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South Korea has longest current account surplus for 47 months

Staff writer |
South Korea kept the longest current account surplus for 47 months in a row despite falling exports, central bank data showed.

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Current account surplus was $7.06 billion in January, maintaining the surplus for 47 months since March 2012, according to the Bank of Korea (BOK). It was the longest monthly surplus in the country's history.

The continued surplus came despite the double-digit fall in exports, boosting concerns over the recession-type surplus, which may put upward pressure on the local currency and resulted in additional burden for export recovery.

Exports tumbled 15.8 percent from a year earlier to $37.9 billion in January, while imports plunged 23.1 percent to $29.79 billion.

Thanks to faster reduction in imports than exports, trade surplus for goods reached $8.11 billion in January, up from a surplus of $6.31 billion a year earlier.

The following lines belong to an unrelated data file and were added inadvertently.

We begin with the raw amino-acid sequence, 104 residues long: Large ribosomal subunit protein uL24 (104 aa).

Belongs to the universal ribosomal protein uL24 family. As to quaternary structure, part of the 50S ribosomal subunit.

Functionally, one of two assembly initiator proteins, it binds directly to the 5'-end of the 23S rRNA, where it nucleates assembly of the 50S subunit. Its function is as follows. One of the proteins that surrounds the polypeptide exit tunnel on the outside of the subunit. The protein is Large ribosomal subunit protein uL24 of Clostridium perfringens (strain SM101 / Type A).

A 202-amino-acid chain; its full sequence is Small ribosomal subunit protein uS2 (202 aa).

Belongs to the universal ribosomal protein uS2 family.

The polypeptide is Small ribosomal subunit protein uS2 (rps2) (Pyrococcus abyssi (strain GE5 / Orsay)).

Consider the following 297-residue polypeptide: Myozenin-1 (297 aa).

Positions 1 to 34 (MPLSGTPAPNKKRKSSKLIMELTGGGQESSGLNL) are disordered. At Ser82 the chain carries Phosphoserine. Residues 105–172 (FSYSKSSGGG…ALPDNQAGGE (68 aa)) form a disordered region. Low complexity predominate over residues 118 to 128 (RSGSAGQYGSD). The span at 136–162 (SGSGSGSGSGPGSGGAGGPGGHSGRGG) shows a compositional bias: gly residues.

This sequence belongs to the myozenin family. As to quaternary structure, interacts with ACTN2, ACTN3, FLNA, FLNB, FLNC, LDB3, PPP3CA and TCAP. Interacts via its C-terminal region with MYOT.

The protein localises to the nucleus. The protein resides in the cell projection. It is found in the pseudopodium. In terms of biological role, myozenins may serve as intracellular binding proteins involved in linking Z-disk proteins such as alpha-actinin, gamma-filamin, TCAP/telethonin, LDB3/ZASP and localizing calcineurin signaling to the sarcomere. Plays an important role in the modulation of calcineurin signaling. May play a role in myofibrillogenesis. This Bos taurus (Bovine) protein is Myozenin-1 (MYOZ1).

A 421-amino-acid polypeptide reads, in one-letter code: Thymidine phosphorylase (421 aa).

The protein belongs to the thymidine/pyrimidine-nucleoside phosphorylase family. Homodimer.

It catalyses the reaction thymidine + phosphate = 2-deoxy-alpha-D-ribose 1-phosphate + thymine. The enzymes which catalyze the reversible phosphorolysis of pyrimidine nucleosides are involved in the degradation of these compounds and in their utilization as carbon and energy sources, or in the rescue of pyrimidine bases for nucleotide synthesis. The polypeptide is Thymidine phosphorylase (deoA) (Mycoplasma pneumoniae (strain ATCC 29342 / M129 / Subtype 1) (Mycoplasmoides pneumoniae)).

The BOK attributed the export slump to soft demand in emerging economies and lower prices of crude oil and steel products.

Based on customs data, display panel exports tumbled 38.5 percent in January from a year earlier, with exports of oil products and ships plunging 38 percent and 33.2 percent each.

Exports to the European Union increased 7.2 percent, but those to Latin America, the Middle East and Southeast Asian nations posted a double-digit decline. Shipments to China, South Korea's largest trading partner, dropped 21.6 percent in January.

The service account balance, which measures the flow of travel, transport costs and royalties, logged a deficit of $1.9 billion in January due to deficits in travel and transport accounts, which reached $880 million and $160 million respectively.

Intellectual property rights recorded a surplus of $20 million in January, with the construction account logging a surplus of $690 dollars.

Surplus in primary income account, which gauges investment and interest incomes as well as salary, registered a surplus of $1.25 billion in January on continued interest income and wages.

Financial account, which gauges cross-border capital flow without transactions in goods and services, posted an outflow of $6.48 billion in January.

Direct investment logged an inflow of $70 million doars in January due to a rise in foreign investment into the country.

Portfolio investment, which includes stock and bond transactions, recorded an outflow of $4.65 billion in January as foreigners kept falling local securities for eight straight months.

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